One thing I have to say for my students is that they have almost uniformly been good to me. My identity is known, and I think I'm no longer a curiosity: I don't think anyone is taking my classes so they can find out what it's like to have "the tranny prof." Now I'm just another boring professor--which, I believe is what they expect, and even want.
Anyway, one of my courses includes readings from science and history as well as a memoir. Of course, the subject of gender has grown prominent in our discussions, especially in light of some of the writing we've read by female historians. That leads the class, at times, into discussions of the differences between male and female.
One student seems particularly interested. Other students have taken notice and have even wondered aloud why he's read as much as he has on the topic. "How can you not be interested in it?," he implores them.
He is a bit different from the other students. For one thing, he's older than most of them. For another, he's lived in a few more countries, and even served in the armed forces of one of them (not the US). And, he has other experiences most other students don't have--and some that I may never have.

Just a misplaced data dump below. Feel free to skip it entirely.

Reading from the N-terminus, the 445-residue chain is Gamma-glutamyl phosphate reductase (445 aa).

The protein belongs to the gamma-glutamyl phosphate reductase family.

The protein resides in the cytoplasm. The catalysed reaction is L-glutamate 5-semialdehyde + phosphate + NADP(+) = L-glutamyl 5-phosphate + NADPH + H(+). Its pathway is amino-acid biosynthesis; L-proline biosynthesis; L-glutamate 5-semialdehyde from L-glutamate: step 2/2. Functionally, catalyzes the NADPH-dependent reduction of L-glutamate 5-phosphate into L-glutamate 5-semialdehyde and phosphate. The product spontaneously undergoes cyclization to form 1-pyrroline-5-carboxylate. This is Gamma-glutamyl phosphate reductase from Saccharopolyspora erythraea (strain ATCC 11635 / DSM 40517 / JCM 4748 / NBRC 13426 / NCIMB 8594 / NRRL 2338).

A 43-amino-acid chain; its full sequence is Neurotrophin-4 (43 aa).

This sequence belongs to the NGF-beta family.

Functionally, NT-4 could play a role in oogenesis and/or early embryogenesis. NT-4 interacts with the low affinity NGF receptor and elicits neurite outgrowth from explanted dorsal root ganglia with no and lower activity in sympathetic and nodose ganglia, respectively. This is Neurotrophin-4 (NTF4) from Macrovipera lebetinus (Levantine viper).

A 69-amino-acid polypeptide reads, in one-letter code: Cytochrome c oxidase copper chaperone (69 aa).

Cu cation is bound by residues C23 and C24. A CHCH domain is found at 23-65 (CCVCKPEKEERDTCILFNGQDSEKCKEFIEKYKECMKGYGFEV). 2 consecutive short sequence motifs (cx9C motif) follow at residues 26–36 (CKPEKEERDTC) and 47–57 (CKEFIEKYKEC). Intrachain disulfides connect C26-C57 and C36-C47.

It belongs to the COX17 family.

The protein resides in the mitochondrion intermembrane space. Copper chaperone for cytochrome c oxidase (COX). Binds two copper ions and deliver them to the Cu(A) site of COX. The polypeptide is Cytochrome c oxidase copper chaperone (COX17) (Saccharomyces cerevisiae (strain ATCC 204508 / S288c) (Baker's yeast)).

However, I rather doubt he is thinking about a gender transition. It would even surprise me if he were gay, although I think he might have an issue or two when it comes to relationships. (He's mentioned two marriages and children.) Still, he is better-versed in gender transitions and surgery than most lay people I've met, and seems interested in knowing even more.
I wonder whether he's found this blog. Actually, it would surprise me if he hasn't. After all, if you type my name into a Google search bar, you'll find an entry to at least one entry of this blog on the first page of search results. If he's curious enough to learn what he's learned, I'd guess that he'd also be curious enough to do a Google search on me--and to check out this blog.
This could be interesting--for me and for the class, as well as for him.